So far I’ve discussed Lu’s Lightbringer and Warlord aspects, but I don’t believe I’ve talked about zir Emperor aspect in depth. I don’t directly interact with this particular aspect, however it is the primary facet that I ‘represent’ (that’s not exactly the right word, but I can’t think of anything better to use at the moment). But before I explain why that is, I think I should define what I mean by zir ‘Emperor’ aspect.
In many ways, Lu’s Emperor and Warlord aspects play off of one another, but while Lucifer the Warlord acts as the strategist and General, Lucifer the Emperor is zir ‘public’ face, the voice of the Rebellion. It is this aspect that causes such talk of zir ‘lust for power’, and desire to take YHWH’s throne for zir own—which isn’t quite true. Ze came into this position of power not through greed or envy, but out of necessity. If ze had not instigated the rebellion, if ze hadn’t questioned the authority, control, and intentions of his Maker, who else would have? Consequentially, it fell upon zir to lead those who believed in zir cause, even in defeat.
Both Lu’s Warlord and Lightbringer aspects were present before the Fall, and as such retain some qualities influenced by YHWH. But zir Emperor aspect is a post-fall only aspect, so while he has attained a pseudo King-God role similar to that of YHWH in his own right, the fact that this role was created after the rebellion has caused the two to be quite contrasting. Lu has no desire to become what his Maker was (is?), and as such their Emperor aspects are entirely different.
I often like to think of this aspect as the Throneless King, rather than the Emperor. It’s a grounding reminder that this role holds none of the glory of a traditional King role. It isn’t even a hierarchal title in terms of status. Lu does not hold this position to ‘rule’ over subjects, or to be praised, but because ze has a responsibility to zir people, a responsibility to those who sacrificed everything for zir ideals and Fell alongside zir. But there is a sense of pride in this aspect, no matter how grim the circumstances that led to this role being thrust upon zir. Or perhaps that pride is present because it fell upon Lu to restore what had once been a defeated people, a family of broken and exiled angels who flourished and in essence created a ‘heaven of hell’. But I would also argue that Lu’s ‘empire’ extends beyond the brothers who Fell, to the devotees that have chosen this path, and perhaps even to all of humanity, whose innovations and drive for knowledge can be attributed to the gift given by the serpent in Eden. Maybe there’s some small grain of truth to the scornful phrase that gets toted around within Christian circles, of Lu as ‘king of this world’. However, that is not an argument in support of Lu being the cause of suffering and hate in the world—that is ultimately dependant on our own choices and actions.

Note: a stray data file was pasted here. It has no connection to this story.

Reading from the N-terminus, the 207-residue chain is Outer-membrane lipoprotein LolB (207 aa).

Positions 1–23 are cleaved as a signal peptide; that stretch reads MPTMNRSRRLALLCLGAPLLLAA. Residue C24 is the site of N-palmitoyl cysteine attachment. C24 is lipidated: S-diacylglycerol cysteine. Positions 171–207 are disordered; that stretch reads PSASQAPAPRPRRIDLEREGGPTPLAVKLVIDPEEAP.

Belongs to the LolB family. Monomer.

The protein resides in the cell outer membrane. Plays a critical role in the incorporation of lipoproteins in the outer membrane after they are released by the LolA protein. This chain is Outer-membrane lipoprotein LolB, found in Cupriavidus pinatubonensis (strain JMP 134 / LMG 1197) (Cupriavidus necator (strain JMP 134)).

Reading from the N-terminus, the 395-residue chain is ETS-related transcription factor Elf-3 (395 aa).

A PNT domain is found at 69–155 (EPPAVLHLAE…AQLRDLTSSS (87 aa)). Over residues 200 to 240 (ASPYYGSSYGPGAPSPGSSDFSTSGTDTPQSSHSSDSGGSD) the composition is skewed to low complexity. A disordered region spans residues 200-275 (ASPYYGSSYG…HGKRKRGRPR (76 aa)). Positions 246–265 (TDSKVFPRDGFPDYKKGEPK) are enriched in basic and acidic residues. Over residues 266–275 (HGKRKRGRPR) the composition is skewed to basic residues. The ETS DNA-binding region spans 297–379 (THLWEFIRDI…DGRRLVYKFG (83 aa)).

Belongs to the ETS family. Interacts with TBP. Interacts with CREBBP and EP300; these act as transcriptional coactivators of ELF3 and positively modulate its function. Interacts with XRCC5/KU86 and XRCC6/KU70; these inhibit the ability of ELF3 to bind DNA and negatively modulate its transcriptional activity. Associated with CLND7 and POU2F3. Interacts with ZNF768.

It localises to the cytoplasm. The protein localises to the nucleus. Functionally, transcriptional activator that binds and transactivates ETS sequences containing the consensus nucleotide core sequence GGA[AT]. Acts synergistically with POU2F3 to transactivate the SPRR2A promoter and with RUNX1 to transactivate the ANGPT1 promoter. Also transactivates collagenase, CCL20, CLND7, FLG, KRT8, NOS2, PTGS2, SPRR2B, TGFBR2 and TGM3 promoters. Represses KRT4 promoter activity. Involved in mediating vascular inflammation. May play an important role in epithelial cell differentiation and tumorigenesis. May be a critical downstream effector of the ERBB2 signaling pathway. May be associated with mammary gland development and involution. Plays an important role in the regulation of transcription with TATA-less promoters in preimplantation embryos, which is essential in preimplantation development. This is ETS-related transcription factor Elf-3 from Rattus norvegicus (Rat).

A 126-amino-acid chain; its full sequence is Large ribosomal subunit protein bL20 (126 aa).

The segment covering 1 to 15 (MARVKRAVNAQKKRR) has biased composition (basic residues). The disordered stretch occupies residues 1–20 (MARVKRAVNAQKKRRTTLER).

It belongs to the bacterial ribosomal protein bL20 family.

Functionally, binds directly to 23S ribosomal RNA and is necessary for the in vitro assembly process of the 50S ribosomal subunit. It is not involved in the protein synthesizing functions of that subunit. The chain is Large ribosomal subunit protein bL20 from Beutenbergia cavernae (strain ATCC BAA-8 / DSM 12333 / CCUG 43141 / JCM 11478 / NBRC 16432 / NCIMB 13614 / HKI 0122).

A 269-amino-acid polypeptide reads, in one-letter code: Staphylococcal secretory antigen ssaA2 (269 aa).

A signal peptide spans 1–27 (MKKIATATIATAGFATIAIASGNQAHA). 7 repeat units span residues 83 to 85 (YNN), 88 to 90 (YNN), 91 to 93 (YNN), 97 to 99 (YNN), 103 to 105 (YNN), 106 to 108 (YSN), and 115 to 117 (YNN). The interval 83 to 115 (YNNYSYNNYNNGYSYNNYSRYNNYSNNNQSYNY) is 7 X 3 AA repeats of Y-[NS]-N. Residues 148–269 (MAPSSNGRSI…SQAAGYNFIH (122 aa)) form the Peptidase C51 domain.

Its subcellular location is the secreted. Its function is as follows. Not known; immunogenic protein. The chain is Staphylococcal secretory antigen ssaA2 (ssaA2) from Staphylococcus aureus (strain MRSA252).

Because ze is in this role as Emperor, the choice to call myself zir student and devotee places a rather heavy burden of reflection on the both of us. Even if the majority of people I interact with don’t know about Lu or my relationship to zir, it doesn’t negate the fact that my words and deeds reflect back onto zir as my mentor. Just as I strive to be an accurate representation of zir ideals, so too does Lu get judged based on what zir devotees say or do. A prime example would be of the stereotypical media representation of devil-worshippers ‘killing in his name’—even though these people probably have no clue as to what Luciferianism actually consists of, or that Lu would not approve of their actions in any way, the fact that they are committing these crimes and aligning themselves with zir perpetuates the opinion of Lucifer as ‘evil’.
I know I’ve gone on and on before about how Luciferianism is not a belief system rooted in theory, but rather action. Thus calling myself a Luciferian does not make it so, but rather my actions serve as identification (LucifersPA outlines some of the traits expressed by Luciferians quite well in this post). And for those that choose to pursue a closer working relationship with Lu, such as student or devotee, the necessity to act in a manner befitting of one of zir own becomes critical, due to his aspect as the Emperor. I know of several other devotees who are prompted to take care of what they do or say in any and all situations. There are also some who are encouraged to be mindful of one’s appearance and health—however invisible we may be to the general public in terms of our faith, we still act as reflections of Lu in this world. For me, this is not so much a restriction or hindrance as it is a form of protection in the situation that my faith were to be ‘found out’—even though Lucifer and Luciferianism carry a deep stigma attached based on misconceptions, my actions and words go against that stereotype and are representative of what Lu actually stands for within Luciferianism. Just because I would have this ‘new’ label on me to others doesn’t mean who I am has changed, my faith and my everyday life are irrevocably intertwined—and I should hope that others would recognize this (although the stigma is so deep-rooted that I highly doubt it would completely eliminate the possibility of alienation).